In terms of physical violence, we clearly injure and kill far more men, boys, women and girls than women do. Psychologically I would argue (though some might dispute this) that the pressures to conform to norms of our “maleness” come disproportionately from male peers and older males as well.

Women commonly have reminders which make denial of their “realities” difficult, if not impossible. Menstrual cycles, pregnancy and the threat of various sexist violence from male peers and older boys/men can be reality checks that are difficult to ignore.

The worlds of boys trying to fit in and grow up have their own complexities and traps. Commonly they relate to “maleness” whether it is potential gang violence or the needs to be “the best” in competition in various areas.

Some of us attempt to help other men change in positive ways through our connections to feminism (as well as through our understandings of racism, classism, heterosexism, etc.).

Despite our efforts in recent decades, the positive changes that have occurred have oft times been matched or exceeded by scary negative changes. The internet has ended the emotional isolation of many, while also endangering others’ lives and well being for example.

I find it hard to believe that Major positive change will occur in both:

1.) Ending – rape, domestic violence, stalking and other related violence of boys and men and:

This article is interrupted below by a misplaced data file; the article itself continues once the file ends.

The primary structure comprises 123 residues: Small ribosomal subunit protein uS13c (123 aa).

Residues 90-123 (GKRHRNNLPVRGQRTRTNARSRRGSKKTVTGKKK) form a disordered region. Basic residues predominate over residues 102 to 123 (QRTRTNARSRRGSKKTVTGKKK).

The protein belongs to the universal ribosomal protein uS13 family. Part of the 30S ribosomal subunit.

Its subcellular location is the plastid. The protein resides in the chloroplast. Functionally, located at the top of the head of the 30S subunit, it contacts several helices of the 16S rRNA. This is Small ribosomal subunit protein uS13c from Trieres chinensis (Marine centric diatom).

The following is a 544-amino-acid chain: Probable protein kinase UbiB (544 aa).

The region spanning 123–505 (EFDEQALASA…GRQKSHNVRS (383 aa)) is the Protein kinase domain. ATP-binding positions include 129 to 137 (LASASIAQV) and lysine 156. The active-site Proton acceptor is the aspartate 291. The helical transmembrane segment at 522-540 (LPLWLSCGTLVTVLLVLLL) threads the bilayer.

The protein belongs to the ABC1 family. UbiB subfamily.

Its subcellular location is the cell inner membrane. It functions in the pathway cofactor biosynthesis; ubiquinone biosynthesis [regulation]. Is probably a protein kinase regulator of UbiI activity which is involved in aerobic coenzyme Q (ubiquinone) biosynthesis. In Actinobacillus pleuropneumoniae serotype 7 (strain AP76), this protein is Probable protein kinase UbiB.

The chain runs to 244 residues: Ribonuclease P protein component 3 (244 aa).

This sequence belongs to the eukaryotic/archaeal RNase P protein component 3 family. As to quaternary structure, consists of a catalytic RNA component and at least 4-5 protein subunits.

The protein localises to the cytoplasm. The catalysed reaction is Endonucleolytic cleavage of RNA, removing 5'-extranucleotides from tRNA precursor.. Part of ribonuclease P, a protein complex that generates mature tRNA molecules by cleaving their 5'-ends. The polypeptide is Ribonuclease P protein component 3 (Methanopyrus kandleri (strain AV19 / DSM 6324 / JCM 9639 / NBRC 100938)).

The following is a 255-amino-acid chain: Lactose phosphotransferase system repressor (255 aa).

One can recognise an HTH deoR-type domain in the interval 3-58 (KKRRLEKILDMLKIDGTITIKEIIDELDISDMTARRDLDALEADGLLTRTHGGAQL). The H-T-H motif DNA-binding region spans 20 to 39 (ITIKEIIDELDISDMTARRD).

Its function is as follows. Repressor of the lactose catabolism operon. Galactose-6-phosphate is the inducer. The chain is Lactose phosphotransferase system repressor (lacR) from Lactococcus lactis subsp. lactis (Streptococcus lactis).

2.) Boys and Men – succeeding (substantively more) in various ways spoken of and alluded to by Oxymandias

until a significant minority of men understand that “maleness” is harmful to us as men. It will then also be necessary that such men are motivated to work to change what being “a man” is for all of us men. Men will need to start seeing how we can be happier and healthier, and how we can live longer, happier lives through positive change.

IF – we can move to such a dramatic change from current reality, men are likely to really be able to take in the positive teachings of feminism (and hopefully of racism, classism, …etc.) and really relate to and support the struggles that women and girls have been through for a long, long, long time.

A far easier path which is a trap is for men to take a “best of” approach, rejecting the worst of “maleness” while being narrowly “self” focused. One example might be that while plenty of devotees of Robert Bly and the Mythopoetic Movement are wonderful, evolving Men, it is relatively easy for White, Upper-Middle Class, generally Heterosexual Men to self-segregate with their drums and rituals in a world which does little to connect them with others who may be substantively different from themselves. (Lots of White “liberals” somewhat similarly Did Not continue the Civil Rights work of the 1960’s into the necessary Anti-Racism work amongst White People into the years and decades beyond the times proximate to Malcolm X and Martin Luther King, Jr’s deaths.)

I see the problems of “gender” being primarily a “maleness” problem. Women have struggled and done a lot of excellent work related to Male Violence, gender roles and much more from the 1960’s through the present. While individual men and a few groups of men have done some incredible work, their numbers and influence have been far, far too small to bring about substantive change. While women can certainly support men in serious efforts they may make, they can‘t do the work that the men need to do (and aren’t responsible for waking us men up).

I am trying with: A Men’s Project - - to help men find useful resources to allow for easier networking and building of positive change. Other men are doing far, far, far more than I am in the actual work of helping to change “maleness” and ending the violence and pain.